Reading Water engages all interested, encouraging specifically young people (students and/or in their early career) in the UK and Egypt to respond to water issues by connecting local experiences of their place, sharing them, and transforming them in collective answers with digital tools, emerging from a contemplative ecology.
It aims to mobilize action by raising awareness on the preservation of water, water cleanliness, sacred water and cultural flow through a contemplative ecology of empathy, collaboration, imagination and technological innovation.
Reading Water brings scientists, thinkers, technologists and young people together to work collaboratively on locative media, digital walks and interactive maps, concerned with impactful activities, river sustainability and climate action.
The focus will be on using locative media technologies and other collaborative tools to codesign ecological restoration and digital art projects along the rivers Nile (Egypt) and Thames (UK).
This interactive program spread over the period of a month invites young participants form Egypt and UK to create collaborative digitally located art projects that will be loaded into an interactive open access map. Framed by contemplative ecology, the focus will be on using locative media technologies and other collaborative tools to codesign ecological restoration art projects along the rivers Nile (Egypt) and Thames (UK).
The program includes a series of online talks and interviews with significant thinkers and doers, remote performances and simultaneous actions that create the environment for group exchange, learning and creating. The workshops will be timetabled over a 4- week period in three sections, online board game, online lectures performative and outdoors talks/ group discussions.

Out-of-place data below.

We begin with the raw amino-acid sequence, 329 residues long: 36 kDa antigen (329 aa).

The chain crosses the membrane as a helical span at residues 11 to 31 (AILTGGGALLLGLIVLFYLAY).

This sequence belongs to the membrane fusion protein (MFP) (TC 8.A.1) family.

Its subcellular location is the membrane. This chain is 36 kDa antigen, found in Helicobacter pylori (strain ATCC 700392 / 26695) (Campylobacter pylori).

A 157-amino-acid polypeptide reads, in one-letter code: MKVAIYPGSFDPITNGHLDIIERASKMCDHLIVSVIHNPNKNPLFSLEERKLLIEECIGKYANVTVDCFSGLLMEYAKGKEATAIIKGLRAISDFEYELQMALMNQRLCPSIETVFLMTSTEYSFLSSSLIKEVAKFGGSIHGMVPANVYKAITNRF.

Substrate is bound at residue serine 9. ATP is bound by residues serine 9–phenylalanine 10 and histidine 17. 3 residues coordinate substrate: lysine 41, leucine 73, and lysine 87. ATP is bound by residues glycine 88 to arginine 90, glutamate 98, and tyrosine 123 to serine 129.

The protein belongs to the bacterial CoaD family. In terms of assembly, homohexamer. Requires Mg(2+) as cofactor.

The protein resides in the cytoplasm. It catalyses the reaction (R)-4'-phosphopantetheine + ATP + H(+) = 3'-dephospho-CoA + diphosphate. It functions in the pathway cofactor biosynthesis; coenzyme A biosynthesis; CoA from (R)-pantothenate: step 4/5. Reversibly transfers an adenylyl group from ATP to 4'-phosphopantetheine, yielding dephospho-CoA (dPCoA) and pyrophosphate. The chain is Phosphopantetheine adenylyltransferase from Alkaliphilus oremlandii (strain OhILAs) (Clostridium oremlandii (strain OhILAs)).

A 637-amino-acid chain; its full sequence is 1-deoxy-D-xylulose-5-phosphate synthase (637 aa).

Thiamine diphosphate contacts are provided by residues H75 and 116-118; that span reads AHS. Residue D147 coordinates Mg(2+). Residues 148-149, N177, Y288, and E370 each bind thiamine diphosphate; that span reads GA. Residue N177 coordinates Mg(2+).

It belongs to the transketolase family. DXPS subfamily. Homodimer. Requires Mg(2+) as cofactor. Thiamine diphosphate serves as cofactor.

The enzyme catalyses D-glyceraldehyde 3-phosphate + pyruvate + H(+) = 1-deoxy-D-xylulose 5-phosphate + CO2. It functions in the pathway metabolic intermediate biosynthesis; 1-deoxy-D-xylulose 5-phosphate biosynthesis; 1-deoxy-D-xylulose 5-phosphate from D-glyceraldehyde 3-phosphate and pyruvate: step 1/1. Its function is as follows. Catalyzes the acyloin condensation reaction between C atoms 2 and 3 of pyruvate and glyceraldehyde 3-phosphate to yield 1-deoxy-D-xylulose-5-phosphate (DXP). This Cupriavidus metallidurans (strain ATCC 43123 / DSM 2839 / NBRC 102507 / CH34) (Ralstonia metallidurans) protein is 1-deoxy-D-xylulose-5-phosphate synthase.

The Reading Water project focuses on interdisciplinary and collaborative ways of working with researchers, participants and an international network of locative media experts and programmers (Supercluster). It aims to mobilise action by raising awareness on the preservation of water, water cleanliness, sacred water and cultural flow through a contemplative ecology of empathy, collaboration, imagination and innovation.
An open online introduction session for all interested to apply or with a general interest in the topic of Contemplative Ecology and Locative Media will be organized at the end of October. Let us know your interest here and we’ll send you an invitation.
Eman Abdou is a visual artist and an assistant professor at the faculty of Fine Arts, Helwan University, Egypt. Member of art POWA, Rhodes University.
University of Notre Dame
Archaeologist, academic, writer, curator and artist. Adjunct Associate Professor in Archaeology and Sustainability Studies at University of Notre Dame. Specialist in the philosophical school of phenomenology, the archaeology of water, theoretical landscape archaeology and sustainability.
Geert Vermeire, Artist, Poet and Locative Media Expert. Co-founder of Supercluster non profit and walk · listen · create, team member of noTours and collaborator of escoitar, and core team member of CGeomap.
Simona Vermeire, PhD in Comparative Literature, Post Doc Researcher in the Ontology of plants (Critical Plant Studies) Uminho University, PT. Specific research interest in the connection between literature, arts, and science and the concept of consilience.
Location based media explorer, Co-founder of the CGeomap project and the Supercluster NGO, creator of the GPS Museum Database and member of the Oika network.
Supercluster invites world leading scholars and experts in the fields of ecology, humanities, sciences and arts, next to local and indigineous people, to enrich horizontal learning and group creation in processes with collaborative thinking about our planet, in the format of courses, workshops, games, and by creating locative media artworks.
We coordinate, organize and design collaboratively courses, workshops, educational games, collaborative projects and processes in an integrative approach to relationships with one another and with the more-than-human Earth via locative practices and locative media.